Loading unsigned code into kernel in Windows 10 (64) with help of VMware Workstation Pro/Player design flaw
Loading unsigned code into kernel of latest Windows 10 (64) with help of VMware Workstation Pro/Player design flaw.
It is well known, however in case you are not familiar - few words about workstation “hypervisor”:
It is located inside vmware-vmx.exe resources as elf executables. Those elf’s from usermode resources are manually loaded into kernelmode using helper driver vmx86.sys. Vmware-vmx.exe and vmx86.sys communication is performed using deviceiocontrols. One of those controls is VMX86RUNVM, it is executed from “vmware-vmx:VMLoader”, vmx86.sys handler for this iocontrol invokes in kernelmode not verified functions delivered from usermode.
So by simply overwriting one function (Host64ToVmm) it is possible to execute our code in kernelmode.
(after quick check it seems that hypervisor for workstation family is loaded in the same way on macOS and linux)
(.text:0000000140007523 FF D2 call rdx) When this call is made environment is already partially set for hypervisor creating some limitations, to bypass it in PoC there is upper function return address redirected - making payload execution much more comfortable.
For admin user injecting code to vmware-vmx.exe is as simple as: OpenProcess, VirtualAllocEx, WriteProcessMemory, CreateRemoteThread (w/o elevation)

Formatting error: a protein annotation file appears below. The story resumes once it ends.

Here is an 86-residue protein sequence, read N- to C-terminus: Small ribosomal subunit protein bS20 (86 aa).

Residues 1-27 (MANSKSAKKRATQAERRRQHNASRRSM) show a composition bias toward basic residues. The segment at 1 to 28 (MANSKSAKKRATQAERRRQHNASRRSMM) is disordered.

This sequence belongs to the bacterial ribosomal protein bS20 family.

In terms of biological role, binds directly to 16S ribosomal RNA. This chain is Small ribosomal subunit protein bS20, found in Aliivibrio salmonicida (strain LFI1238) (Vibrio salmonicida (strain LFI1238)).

bonus: For limited (standard) user it isn't so easy because when vmware-authd service creates vmware-vmx process it sets higher integrity level. vmware-vmx process uses SetDefaultDllDirectories, SetSearchPathMode and SetDllDirectoryW mitigating simple dll hijacking. However vmware-authd doesn't sanitize local environment variables when creating child vmware-vmx process, it is possible to set local variable SystemRoot pointing to controlled directory. As it turns out some of dlls dependencies will be loaded from that controlled directory (mswsock.dll is used in PoC)
VMware was contacted regarding this, as a result issues was addressed in security advisory: VMSA-2017-0003 (CVE-2017-4898)
x64 PoC testing environment: - i7 2xxx, Windows 10 x64 (1607) HOME, VMware Workstation Full 12.5.2, VMware Workstation Player 12.5.1 - i5 6xxxU, Windows 10 x64 (insider 15002, 15025) PRO, VMware Workstation Full 12.5.2, VMware Workstation Player 12.5.1
binary: Please keep in mind it is messy barely tested PoC so on other configuration it can potentially cause bsod, system instability or even bricking limited user account. So I don't take responsibility for any damage. You should only use it if you really know what you are doing.
*it is fast and messy PoC, therefore I've used hooks inside vmware-vmx, with proper execution chain and thread context - instead of building malicious request myself
**Quite Frankly I do understand VMware Workstation design - simply it was designed years before Microsoft thought of signing drivers. Interesting now is that MS signed that driver as since Windows 10 (1607) (fresh installations with secureboot) drivers needs to be also signed by Microsoft (Dev Portal). Microsoft made that change to make OS supposedly more secure, when vmx86.sys loads to kernelmode code that isn't anyway validated IMO this whole security model goes out of the window(s) ;)